One of the reasons I broke this trip into fairly small chunks is that there are a number of places to stop and poke around. In Portola, as I mentioned last month) is the Western Pacific RR Museum. The Western Pacific was a smaller competitor to the Southern Pacific and Union Pacific. It had it’s own route through the Sierras along the Feather River (as opposed to Donner Pass-part of the original Transcontinental Railroad, built by the Central Pacific-and then owned by the SP) and some pretty spectacular scenery of it’s own. The museum is a tribute to this lesser know railroad and has a great collection of equipment. The really cool thing is that for $150, you can actually run a real, full size locomotive! For more information, you can check their website at How can you pass up this kind of opportunity! 
On the second day of the trip, I hope you didn’t eat all that salami and cheese. Eat breakfast in Portola and plan on a picnic at Mt. Lassen. This is the highlight of day two. It is well worth the $10/car fee to drive through. There is a very good visitor’s center at the lower park entrance and there are tables and chairs to have you lunch. I can’t really recommend the cafe there, it looked pretty average. The displays and history of the park however, are wonderful. It’s a good idea to get a map and get familiar with what there is to see. The variety of volcanic sites is fascinating! Be warned however, just up the road from the center are vents in the mountainside that spew sulfur laden steam. PEE-YOU! Drive slow through this part of the park (the speed limit is 35 mph and the rangers DO patrol!) and stop at the various points of interest. You also need to know that the road through the park is closed in the winter. They do get a bit of snow up there! The summit is around 8000’ so be advised of that as well. 
Once you get down the backside, you will continue on Hwy 89 pretty much all the way to Dunsmuir. While the scenery is gorgeous (lots of rolling meadowlands and pine trees) there are not a lot of places to stop. The drive is pretty easy, once you get out of the mountains. One of the great sights on 89 is Mt. Shasta. As you near Dunsmuir and I-5, that old volcano looms above the road right in front of you. All alone, it just thrusts up to the sky and dominates everything. If it ever goes Mt. St. Helens, we are not only in a world of hurt, we’ll lose one of the most magnificent sights in California. 
Dunsmuir is one of our favorite little towns. It’s a town created by the railroad. It was a major yard on the arduous climb up and around Mt. Shasta, but changes in both the railroad and our driving habits are killing the place. The downtown area is full of great buildings, too many of which are vacant. Poke around a bit, it is a place well worth exploring. We found a great little restaurant called “Sengthongs” that serves up a combination of Vietnamese, northern Thai, and Laotian food that is really, really good! It’s a bit on the pricey side perhaps, but well worth it. the portions are big and the selection is unusual. The husband of the chef also looks like Chuck Forward’s long lost brother!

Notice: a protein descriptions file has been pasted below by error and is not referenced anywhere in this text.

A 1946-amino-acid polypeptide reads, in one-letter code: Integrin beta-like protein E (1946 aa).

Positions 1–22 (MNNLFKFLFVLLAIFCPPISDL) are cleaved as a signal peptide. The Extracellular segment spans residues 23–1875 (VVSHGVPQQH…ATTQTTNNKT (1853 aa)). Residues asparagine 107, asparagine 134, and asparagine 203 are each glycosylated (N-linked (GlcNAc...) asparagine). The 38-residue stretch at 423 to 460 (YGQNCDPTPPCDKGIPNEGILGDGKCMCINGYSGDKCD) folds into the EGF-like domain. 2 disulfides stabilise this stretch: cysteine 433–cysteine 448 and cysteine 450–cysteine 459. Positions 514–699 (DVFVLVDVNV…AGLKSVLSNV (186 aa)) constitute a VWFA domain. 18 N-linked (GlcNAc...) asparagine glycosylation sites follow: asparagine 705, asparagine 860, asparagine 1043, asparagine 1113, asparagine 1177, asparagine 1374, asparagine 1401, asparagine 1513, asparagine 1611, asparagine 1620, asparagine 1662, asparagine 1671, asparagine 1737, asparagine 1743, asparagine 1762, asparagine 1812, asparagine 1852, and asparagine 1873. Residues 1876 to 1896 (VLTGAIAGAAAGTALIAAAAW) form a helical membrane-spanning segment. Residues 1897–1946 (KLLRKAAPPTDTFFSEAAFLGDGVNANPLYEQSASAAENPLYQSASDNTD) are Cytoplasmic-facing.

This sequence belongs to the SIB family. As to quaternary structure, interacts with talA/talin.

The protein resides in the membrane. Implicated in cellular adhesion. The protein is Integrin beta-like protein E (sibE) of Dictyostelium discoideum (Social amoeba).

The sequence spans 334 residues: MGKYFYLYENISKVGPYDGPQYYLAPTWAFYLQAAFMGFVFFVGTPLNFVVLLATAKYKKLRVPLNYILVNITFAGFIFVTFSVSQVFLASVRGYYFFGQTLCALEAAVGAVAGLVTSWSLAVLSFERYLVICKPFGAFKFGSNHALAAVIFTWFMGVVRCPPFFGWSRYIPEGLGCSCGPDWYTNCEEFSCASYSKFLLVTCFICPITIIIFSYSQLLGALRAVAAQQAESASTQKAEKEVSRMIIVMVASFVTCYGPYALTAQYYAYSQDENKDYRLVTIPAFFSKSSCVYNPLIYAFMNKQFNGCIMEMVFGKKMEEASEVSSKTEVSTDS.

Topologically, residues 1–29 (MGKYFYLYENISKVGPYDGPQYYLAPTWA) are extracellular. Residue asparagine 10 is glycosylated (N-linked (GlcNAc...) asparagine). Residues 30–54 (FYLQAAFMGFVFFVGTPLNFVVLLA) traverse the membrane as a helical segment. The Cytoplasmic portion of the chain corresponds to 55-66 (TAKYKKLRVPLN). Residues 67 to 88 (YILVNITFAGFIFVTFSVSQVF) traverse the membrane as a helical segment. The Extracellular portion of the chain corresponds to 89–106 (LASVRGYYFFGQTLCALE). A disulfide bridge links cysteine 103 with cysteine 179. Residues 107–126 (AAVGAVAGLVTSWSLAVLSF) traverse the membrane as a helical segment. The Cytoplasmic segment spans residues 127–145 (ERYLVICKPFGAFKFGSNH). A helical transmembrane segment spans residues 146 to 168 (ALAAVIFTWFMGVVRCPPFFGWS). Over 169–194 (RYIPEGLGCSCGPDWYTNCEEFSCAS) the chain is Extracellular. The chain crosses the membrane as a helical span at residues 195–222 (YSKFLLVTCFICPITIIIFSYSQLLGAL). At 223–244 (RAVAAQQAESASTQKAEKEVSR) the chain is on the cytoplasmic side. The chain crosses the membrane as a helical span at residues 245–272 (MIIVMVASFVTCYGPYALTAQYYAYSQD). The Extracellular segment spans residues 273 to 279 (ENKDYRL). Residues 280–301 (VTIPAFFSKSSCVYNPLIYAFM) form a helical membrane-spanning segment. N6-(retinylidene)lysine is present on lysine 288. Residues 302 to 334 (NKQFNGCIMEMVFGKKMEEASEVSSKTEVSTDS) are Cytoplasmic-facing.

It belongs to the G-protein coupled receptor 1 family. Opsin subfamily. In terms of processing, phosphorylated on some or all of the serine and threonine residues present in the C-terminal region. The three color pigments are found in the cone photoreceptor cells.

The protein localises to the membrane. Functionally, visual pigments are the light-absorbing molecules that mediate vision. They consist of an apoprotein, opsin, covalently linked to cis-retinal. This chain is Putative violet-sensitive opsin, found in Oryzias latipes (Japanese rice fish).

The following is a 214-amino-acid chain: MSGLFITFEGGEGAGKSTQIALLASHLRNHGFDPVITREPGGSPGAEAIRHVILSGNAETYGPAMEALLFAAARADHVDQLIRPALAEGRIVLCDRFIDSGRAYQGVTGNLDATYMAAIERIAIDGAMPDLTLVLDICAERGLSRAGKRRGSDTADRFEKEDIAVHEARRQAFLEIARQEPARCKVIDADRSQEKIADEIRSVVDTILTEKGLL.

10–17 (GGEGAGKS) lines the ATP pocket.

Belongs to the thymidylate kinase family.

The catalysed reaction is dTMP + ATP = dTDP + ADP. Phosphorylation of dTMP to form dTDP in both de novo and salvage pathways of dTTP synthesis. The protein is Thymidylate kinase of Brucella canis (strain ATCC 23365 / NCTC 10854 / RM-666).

For a place  to stay, there is only one choice for us. The Cave Springs Motel. We stumbled across this place about 20 years ago and have made it our mandatory place to stay. There are two parts to this place, the standard motel type rooms, built I’d say in the 60s are nice and clean and comfortable. The other accommodations are  little cabins, built in 1923 and are wonderful. Sparse, no, downright Spartan, but wonderful! The owners have made a concerted effort to preserve these gems and the experience is just like travel was WAAAAY back. there is a lean to shed/carport that will fit your Model T (or perhaps a TR3) and not much else. These clapboard cozy cabins overlook the Sacramento River out the back, and you are advised to open both front and back doors to get the benefit of the breeze to cool them down. By the way, in the summer, it can get HOT in Dunsmuir! The breeze off the river is refreshing to say the least! Inside, you will find an old iron framed bed with REAL bed springs, a small kitchen with a two burner gas “stove” that you have to light with a match. No oven. There is a sink and on the back porch is a “modern” refrigerator! No room inside for one! It’s easy to get to the kitchen, by the way, because the floor slopes quite noticeably towards the cliff overlooking the river. They even include cookware and plates and utensils and a mandatory cast iron skillet. Each cabin also has a pair of those old metal “motel chairs” on the front porch and a BBQ grill and picnic table out front. The last real upgrade these places have seen was when they decided to add that new fangled thing called “Electricity.” The wiring is all exposed and the switches date from the 30s. In addition to all this luxury, the motel offers a pool and hot tub as well as a bocce ball court and horseshoes! Talk about “Old School” recreation. It may sound like I’m making fun of the place, but believe me, I’m not. The place is a wonderful throw back and is worth staying at. Everything is wonderfully relaxed. So much so that, other people staying there will say “hello” and strike up a conversation.  When’s the last time that happened at the Holiday Inn? It made me feel like I was staying at “Ollie Hopnoodle’s Haven Of Bliss” from the old Jean Shepard story, complete with swarms of mosquitos in the evening. The rates are also VERY reasonable. Under $60/night. They also have weekly rates if you are up for some trout fishing.